Pat Spillane: 'Hurling is not the Shangri-La game it is made out to be and the application of the rules is laughable'
Read Pat Spillane every week in the Sunday World
I'm not a hurling man and I know it’s basically heresy for me to criticise the Game of the Gods.
However, given the absence of my usual quota of live Gaelic football on TV last weekend, I watched a lot of action from the hurling league, as well as the two Fitzgibbon Cup semi-finals.
Hurling might be portrayed as the greatest field game in the world, but on the basis of what I witnessed it is not the Shangri-La game it is made out to be.
For starters, the application of the rules is laughable. It’s actually a case of: What Rules?
Hurling referees adopt a totally a la carte approach to blowing the whistle: they blow up for about one in five fouls and will let the game flow at all costs.
This spring there has been a half-hearted attempted to crack down on illegal hand-passes, but the decision irked the hurling fraternity, even though it is blindingly obvious that hurlers have been throwing the sliotar for years.
Furthermore, there is a specific issue impacting on the current league. Due to a restructuring in the format of the competition, no team is being relegated from Division 1A this spring.
Four of the six teams in both Division 1A and 1B will qualify for the quarter-finals and the only issue really at stake is which team will be relegated from Division 1B. This has robbed the league of much of its competitive bite.
I thought I was watching a pre-season challenge game when I tuned into the Cork v Clare league tie, such was the lack of intensity.
The fans are clearly fed up, with only about 4,000 present to witness the non-event in Páirc Uí Rinn. Hours earlier more than 7,000 watched the all-Cork Harty Cup final at the same venue.
Maybe the black sheep in the GAA family, Gaelic football, is not so bad after all.
Mercifully, I did get my football fix in the form of the All-Ireland club and Sigerson Cup semi-finals.
Unfortunately, the GAA made a complete dog’s dinner of the fixtures – originally all four games were scheduled for last Saturday. As Oliver Hardy used to say to Stan Laurel: “Well, here’s another nice mess you’ve gotten me into.”
Corofin’s Liam Silke and Kieran Molloy were also due to play for UCD and NUIG respectively.
At least some common sense prevailed and the semi-final between NUIG and UCC was postponed for 24 hours, which allowed Molloy to feature in both games. However, he still had to play in two All-Ireland semi-finals in the space of 24 hours.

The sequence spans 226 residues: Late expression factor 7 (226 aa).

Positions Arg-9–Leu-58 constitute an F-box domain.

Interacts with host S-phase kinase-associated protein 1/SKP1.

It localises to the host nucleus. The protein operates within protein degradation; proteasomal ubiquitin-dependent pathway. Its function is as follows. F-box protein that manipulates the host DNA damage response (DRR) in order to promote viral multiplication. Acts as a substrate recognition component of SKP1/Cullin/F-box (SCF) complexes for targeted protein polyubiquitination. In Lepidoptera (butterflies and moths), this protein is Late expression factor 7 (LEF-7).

Silke, who was outstanding against Gaoth Dobhair, missed UCD’s shock Sigerson loss to St Mary’s. Had he been available, maybe the outcome would have been different.
What’s unforgivable is that exactly the same problem arose last year. Having played for Corofin in the club semi-final, Molloy got a Garda escort from Tullamore to Santry and featured in the second-half for NUIG in their Sigerson final loss to UCD.
It beggars belief that all the stake-holders couldn’t have sat around a table and thrashed out a deal to avoid this clash.
The root cause of the problem is the GAA’s refusal to complete the All-Ireland club championship in a calendar year. The last of the provincial club football finals was played on December 9, yet it takes 14 weeks to play the remaining three games in the series. It’s utter madness.
Furthermore, two weeks after featuring in the All-Ireland club final on St Patrick’s Day, Dr Crokes will be in action in the 2019 Kerry club championship.
The scheduling of the Sigerson Cup also needs to be addressed because it is played at the same time as the first four rounds of the Allianz League.
At a result, the country’s most talented young footballers face a schedule which seasoned professional footballers would baulk at.
Take the case of 20-year-old Sean O’Shea, whose scoring exploits for Kerry have caught the eye this spring.
Last Sunday he starred for UCC in their Sigerson Cup win over NUIG and hit 0-7 on Wednesday in their final win over St Mary’s.
He is now due to line out this afternoon for Kerry against Galway. Hopefully common sense will prevail and he will be rested.
On the basis of these cases, player welfare is low on the GAA’s priority list. And what is the GPA doing about this abuse of its youngest members?
Finally, after they bowed out last weekend, let me congratulate Gaoth Dobhair and Mullinalaghta for their wonderful contribution to the club championship this year.
However, I’m excited already about next month’s final between Dr Crokes and Corofin, two outstanding teams who play football the way it was meant to be played.
I’ll leave you with one final thought. Last year’s All-Ireland winners, Dublin (senior), Kildare (U-20), Kerry (U-17), Corofin (club) as well as this year’s junior and intermediate champions, Beaufort and Kilcummin, have one thing in common – they all play an exciting brand of attacking football. Just saying!
Subscribe to The Throw-In, Independent.ie's weekly Championship podcast, for the best in GAA discussion and analysis every Monday, with some of the biggest names in football and hurling from Joe Brolly, Tomás Ó'Sé, Brendan Cummins and John Mullane.